In my work as a pediatric dietitian, I have met with many parents who have come to me for help with their finicky eaters. As a parent of a young toddler, I have also experienced this first hand. What’s important to understand is that picky eating is NORMAL for many toddlers and young children. You may notice that your one year old who was eating everything from arugula to fois gras is now refusing everything except peanut butter and jelly sandwiches. I’ve witnessed my own son eating salmon one night and the next week fish is thrown all over my kitchen floor. Often times picky eating is a combination of a young child’s sensitive taste buds and his or her new found independence. Your 1-year-old is learning what the word “NO” means and is using it every chance he gets. How do you foster a healthful eater when your child seems to be refusing EVERYTHING?
Be a good role model
You may not realize this but as a parent you are your child’s biggest role model. Set a good example by making healthful food choices at meal and snack times. Eating together as a family is another way for your children to observe you eating and enjoying a variety of foods. My son always eats better when we sit down to dinner as a family. I make sure that he is offered that same foods as us but cut into bite sized pieces that are easy to chew. If one or both parents are picky eaters it should not be a surprise when the child starts picking up similar eating habits. Take a look at your own eating habits before pointing the finger at your child. Are you including whole fruits and vegetables with every meal? Are whole grains eaten regularly? You can find additional information on family nutrition at www.choosemyplate.gov .
Maintain a Division of Responsibility with Feeding
It is your role as the parent to choose what foods are offered at meal and snack times. It’s your child’s decision on whether or not he or she will eat the foods presented and how much. Don’t expect your children to love every food on the first try. It can take up to 20 times of offering a certain food until a child learns to accept it! Patience is key. Avoid making separate meals for your picky eater. This will only encourage selective eating. I’ve had several days where most of my son’s meal goes untouched. As a parent I worry that he hasn’t eaten enough. I often remind myself that the next meal or snack is just around the corner. Your child will not starve by missing a meal or two or three. Children’s appetites vary day by day depending on their energy needs and whether or not they’re experiencing a growth spurt. Trust that your child wants to eat and will eat when he or she is hungry enough. Also, if a child eats very well at breakfast and lunch they may not need as much at dinner time. For additional information on the division of responsibility with feeding visit www.ellynsatterinstitute.com .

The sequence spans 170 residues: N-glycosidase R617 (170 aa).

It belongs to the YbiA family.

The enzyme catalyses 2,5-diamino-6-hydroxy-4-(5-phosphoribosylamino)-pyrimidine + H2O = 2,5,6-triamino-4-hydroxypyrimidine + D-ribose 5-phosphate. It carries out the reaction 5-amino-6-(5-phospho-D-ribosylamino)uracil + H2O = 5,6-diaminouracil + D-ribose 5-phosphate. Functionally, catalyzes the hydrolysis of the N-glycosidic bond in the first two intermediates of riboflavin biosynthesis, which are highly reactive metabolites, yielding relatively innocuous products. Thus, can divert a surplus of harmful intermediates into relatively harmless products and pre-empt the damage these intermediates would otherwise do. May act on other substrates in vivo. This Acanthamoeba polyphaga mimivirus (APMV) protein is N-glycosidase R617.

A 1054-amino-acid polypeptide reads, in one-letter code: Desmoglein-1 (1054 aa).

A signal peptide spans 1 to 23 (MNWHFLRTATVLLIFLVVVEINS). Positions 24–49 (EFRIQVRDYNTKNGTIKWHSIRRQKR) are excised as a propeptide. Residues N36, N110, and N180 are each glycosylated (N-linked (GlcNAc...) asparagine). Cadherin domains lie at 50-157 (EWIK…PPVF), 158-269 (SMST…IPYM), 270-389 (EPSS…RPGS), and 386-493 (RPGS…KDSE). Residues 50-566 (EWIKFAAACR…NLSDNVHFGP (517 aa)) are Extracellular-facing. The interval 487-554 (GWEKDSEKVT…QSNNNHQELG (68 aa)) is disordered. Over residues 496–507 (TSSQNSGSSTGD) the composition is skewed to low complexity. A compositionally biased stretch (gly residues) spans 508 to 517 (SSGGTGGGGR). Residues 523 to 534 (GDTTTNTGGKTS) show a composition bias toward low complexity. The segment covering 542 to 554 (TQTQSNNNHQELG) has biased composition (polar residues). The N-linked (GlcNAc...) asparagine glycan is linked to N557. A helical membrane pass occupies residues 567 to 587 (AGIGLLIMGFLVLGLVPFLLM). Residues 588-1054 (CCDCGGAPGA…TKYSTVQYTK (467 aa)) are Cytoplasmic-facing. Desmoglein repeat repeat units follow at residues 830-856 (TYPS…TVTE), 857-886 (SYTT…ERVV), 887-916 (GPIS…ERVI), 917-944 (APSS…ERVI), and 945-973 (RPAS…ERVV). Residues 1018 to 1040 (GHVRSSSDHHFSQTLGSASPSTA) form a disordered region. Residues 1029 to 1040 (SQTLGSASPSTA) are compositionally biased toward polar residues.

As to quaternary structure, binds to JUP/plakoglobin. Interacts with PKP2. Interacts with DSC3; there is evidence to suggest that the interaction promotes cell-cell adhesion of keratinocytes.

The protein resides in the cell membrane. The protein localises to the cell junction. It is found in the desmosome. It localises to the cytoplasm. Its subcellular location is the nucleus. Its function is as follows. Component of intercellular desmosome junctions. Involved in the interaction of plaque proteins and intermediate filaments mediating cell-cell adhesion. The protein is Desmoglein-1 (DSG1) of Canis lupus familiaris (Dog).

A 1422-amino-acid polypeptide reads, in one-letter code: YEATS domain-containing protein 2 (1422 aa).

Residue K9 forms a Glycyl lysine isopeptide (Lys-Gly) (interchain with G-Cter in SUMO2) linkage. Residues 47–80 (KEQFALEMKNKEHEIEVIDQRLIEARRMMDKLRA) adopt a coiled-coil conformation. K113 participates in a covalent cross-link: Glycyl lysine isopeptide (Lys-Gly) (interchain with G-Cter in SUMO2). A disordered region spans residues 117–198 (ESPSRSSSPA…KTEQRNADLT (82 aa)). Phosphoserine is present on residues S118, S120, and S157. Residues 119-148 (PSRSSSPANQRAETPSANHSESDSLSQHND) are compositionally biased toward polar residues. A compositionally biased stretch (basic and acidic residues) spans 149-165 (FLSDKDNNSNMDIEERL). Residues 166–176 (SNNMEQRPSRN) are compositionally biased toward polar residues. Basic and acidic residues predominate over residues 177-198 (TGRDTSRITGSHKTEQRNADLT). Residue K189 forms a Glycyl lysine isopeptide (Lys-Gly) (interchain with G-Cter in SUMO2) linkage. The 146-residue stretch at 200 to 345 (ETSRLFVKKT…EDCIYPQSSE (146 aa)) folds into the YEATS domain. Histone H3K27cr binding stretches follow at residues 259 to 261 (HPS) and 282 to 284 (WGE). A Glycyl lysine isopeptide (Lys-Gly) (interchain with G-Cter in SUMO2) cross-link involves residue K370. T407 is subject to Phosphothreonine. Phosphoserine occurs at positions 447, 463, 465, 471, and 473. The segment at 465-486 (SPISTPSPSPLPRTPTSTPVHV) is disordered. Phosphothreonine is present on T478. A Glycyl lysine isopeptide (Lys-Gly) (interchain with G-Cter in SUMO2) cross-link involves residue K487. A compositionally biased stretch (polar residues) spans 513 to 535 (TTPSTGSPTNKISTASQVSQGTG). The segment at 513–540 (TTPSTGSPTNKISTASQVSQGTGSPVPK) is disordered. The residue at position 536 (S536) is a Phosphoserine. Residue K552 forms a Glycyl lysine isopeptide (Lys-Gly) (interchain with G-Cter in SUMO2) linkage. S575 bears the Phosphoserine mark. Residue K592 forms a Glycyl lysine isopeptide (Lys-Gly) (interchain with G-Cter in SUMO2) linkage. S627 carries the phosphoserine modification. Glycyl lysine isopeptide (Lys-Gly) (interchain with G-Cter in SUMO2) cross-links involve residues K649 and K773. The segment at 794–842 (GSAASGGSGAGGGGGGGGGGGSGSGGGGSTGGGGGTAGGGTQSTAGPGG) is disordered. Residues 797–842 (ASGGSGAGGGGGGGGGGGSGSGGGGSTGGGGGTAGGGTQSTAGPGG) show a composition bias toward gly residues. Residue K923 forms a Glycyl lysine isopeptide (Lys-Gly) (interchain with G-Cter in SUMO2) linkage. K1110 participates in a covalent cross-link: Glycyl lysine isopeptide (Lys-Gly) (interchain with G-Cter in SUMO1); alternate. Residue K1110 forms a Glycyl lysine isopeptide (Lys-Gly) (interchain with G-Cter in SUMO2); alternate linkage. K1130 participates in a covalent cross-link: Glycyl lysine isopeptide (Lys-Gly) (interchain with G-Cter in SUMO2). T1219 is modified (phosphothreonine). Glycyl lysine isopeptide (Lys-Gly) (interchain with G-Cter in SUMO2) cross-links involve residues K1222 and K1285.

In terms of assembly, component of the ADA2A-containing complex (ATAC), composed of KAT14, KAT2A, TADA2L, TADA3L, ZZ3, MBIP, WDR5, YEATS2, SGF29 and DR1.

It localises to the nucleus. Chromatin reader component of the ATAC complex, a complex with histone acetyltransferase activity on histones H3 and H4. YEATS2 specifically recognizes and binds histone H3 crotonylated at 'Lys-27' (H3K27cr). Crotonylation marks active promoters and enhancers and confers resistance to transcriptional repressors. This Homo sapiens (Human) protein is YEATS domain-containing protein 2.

Make Meals Fun!
Children are more likely to try new foods when they are presented in creative ways. Some of my fondest childhood memories include open faced sandwiches with a face drawn in the peanut butter and placing black olives on my fingers to create “little soldiers.” It doesn’t take much to bring a bit of fun to meal times. Cookie cutters are great for making shapes out of cheese, sandwiches or sliced fruit. Use yogurt, peanut butter or hummus for dipping fruits and vegetables. The options are limitless! For additional creative ideas visit www.eatright.org/for-kids
When should I be concerned?
If your child’s picky eating has begun to affect his or her growth or you find that they are avoiding entire food groups it’s time to seek professional help. Our pediatric specialists at Lemond Nutrition are more than happy to help! In addition to one on one visits, we offer a monthly class called “Feeding Your Finicky Eater” that runs every 3rd Monday from 6-7pm. Contact us at 972-422-9180 for more information and to schedule a visit with one of our dietitians.